The focus of this study is coming of age in troubled Cultural Revolutionary times as portrayed in contemporary Chinese Bildungsroman fiction by Su Tong and Yu Hua, along with a comprehensive overview of the Bildungsroman in China and the west.
Shedding light on a wide range of cross-cultural concerns and encounters, going far beyond narrow theological specialisation, the author argues that any successful process of missiological inculturation demands a serious antholopological consideration of indigenous faith.
Boris Dralyuk, University of California, Los Angeles
This book examines the staggering popularity of early-twentieth-century Russian detective serials, traditionally maligned as “Pinkertonovshchina,” and posits the “red Pinkerton” as a vital “missing link” between pre- and post-Revolutionary popular literature.
Ian Campbell, Georgia State University, Atlanta
Labyrinths, Intellectuals and the Revolution traces the development of the postcolonial Arabic-language Moroccan novel. Its close readings of major texts are based in the spatial practices of these novels.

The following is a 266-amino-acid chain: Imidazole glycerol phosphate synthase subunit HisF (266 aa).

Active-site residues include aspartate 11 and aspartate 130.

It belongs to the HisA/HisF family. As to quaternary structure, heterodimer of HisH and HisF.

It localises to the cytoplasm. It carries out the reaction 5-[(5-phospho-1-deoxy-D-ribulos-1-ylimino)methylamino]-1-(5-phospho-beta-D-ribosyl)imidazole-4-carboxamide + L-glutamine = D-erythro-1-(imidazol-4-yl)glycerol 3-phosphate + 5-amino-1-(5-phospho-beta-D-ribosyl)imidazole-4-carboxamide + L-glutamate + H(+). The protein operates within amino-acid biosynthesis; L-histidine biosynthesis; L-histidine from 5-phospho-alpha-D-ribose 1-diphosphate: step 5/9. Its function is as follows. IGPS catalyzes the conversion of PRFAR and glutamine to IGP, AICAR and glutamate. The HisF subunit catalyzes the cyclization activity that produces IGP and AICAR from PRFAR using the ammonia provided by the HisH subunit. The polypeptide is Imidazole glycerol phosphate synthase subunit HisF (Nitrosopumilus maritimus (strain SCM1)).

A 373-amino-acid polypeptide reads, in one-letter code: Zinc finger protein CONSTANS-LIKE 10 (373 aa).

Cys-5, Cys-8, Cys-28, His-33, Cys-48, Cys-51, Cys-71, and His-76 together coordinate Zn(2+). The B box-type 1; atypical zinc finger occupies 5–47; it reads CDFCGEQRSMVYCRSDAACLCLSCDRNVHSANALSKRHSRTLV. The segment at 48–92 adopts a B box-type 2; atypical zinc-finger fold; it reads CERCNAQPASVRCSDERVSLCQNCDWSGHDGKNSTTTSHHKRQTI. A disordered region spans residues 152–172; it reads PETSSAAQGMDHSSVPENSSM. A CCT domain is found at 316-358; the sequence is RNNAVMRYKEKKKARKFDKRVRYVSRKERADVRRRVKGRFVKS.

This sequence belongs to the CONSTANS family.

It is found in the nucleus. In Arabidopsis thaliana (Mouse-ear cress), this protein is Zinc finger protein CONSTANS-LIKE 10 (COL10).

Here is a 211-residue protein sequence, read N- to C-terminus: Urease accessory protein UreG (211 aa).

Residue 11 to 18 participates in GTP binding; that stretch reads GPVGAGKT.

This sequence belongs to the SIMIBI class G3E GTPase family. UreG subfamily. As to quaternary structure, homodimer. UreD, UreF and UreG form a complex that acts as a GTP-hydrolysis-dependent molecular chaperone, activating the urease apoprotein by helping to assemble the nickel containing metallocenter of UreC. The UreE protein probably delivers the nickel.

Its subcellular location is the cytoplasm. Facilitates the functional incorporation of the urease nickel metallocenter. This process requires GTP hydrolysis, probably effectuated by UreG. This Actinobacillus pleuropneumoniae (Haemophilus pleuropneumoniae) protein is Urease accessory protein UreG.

Edited by Grace S. Fong and Ellen Widmer
Drawing on a library of newly digitized resources, this volume's eleven chapters describe, analyze, and theorize the enormous literary output of women writers of the Ming and Qing periods (1368-1911) that have only recently been rediscovered.
This important contribution to the study of early modern Chinese fiction and representation of gender relations focuses on literary representations of the prostitute produced in the Ming and Qing periods.
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